Tuesday, October 16, 2007

Halloween Night

The Evening Post, Columbia City, Indiana ~ Saturday, November 1, 1919

Nearly a Thousand Were Masked And Young And Old Enjoyed The Frolic
Big Crowd At The Dance.

The Community Halloween held in this city Friday evening was a big affair and there were simply hundreds and hundreds of people masked. It seemed there were flocks of ghosts or colored folks and injuns and witches and old men and old women and gypsies and clowns and young men and young women and Uncle Sams and Gold Dust Twins and faries and just one Devil, and fat men and hobos and grown up Indians and musical groups and family groups and many in "miscellaneous" lines.

The bad, threatening weather forced a slight change in the program and instead of having the parading and judging done on the street it was done in the City Hall auditorium. The crowd was so dense there and the number of entries was so great that it was difficult to do the judging with any speed, but each group was called and the winner chosen from them.

Many people came in to see the show, so instead of confining it all to the City Hall, a parade was first staged around the public square. The band lead the procession through the street and back to the city hall. The various groups were assembled together as well as could be for the parade and it was quite a spectable to see them all.

It is estimated that five hundred masked individual were in the city hall, and nearly that number remaining out on the street. The masked individual had a big advantage in that he knew who you were while you were helplessly handicapped in knowing to whom you were talking. There were folks who "cut up" Friday evening who have always been as meek as Moses and their very antics mislead their best friends. Some did not even mask, representing some type of citizen, but there was no end of fantastic costumes. Wonderful originality was shown in many of the make-ups and there is no question but that the Community Halloween is a howling success. It will be bigger than ever next year.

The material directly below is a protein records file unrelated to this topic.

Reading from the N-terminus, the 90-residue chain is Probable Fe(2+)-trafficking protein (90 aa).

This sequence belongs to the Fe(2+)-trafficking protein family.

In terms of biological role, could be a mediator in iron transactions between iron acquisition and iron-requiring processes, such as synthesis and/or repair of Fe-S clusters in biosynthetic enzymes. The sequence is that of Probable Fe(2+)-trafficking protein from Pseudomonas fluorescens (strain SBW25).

The Prize Winners. The prizes were divided into two general classes, those under fourteen years and those over fourteen years.

The winners under fourteen who received $1 each were:
Ghost, Milrie Leaman.
Clown, Stephen Clark.
Indian, Michael Walker.
Gypsy, Catherine Stemen.
Negro, Robert Anderson.
Fairy, Bernice Quinn.
Uncle Sam, Stemen Foust.
Charlie Chaplin, Charles Mannen.
Santa Claus, Samuel Stump.
Gold Dust Twins, Pauline Magley and Louise Johnson. Prize 50¢ each.
Colonial Group, Frances Clark and Florence Waterfall. Prize 50¢ each.

Over Fourteen. One $1 cash prize.
Devil, Adelaid Trout.
Ghost, Mary Francis Raber.
Clown, William Oberkeiser.
Fat Man, Catherine Eyanson.
Gypsy, Edith Smith.
Witch, Dorothy Biggs.
Hobo, Mrs. William H. Crowell.
Negro, Nellie Souder.
Family group, Vern Diffendarfer and family (consisting of Mrs. Diffendarfer and son Carter and baby, Vern, Jr., Mrs. Schuyler Luckenbill, Miss Ruth Boyd, Mrs. Will Oberkeiser and Mrs. Ralph Grant). Prize $2.00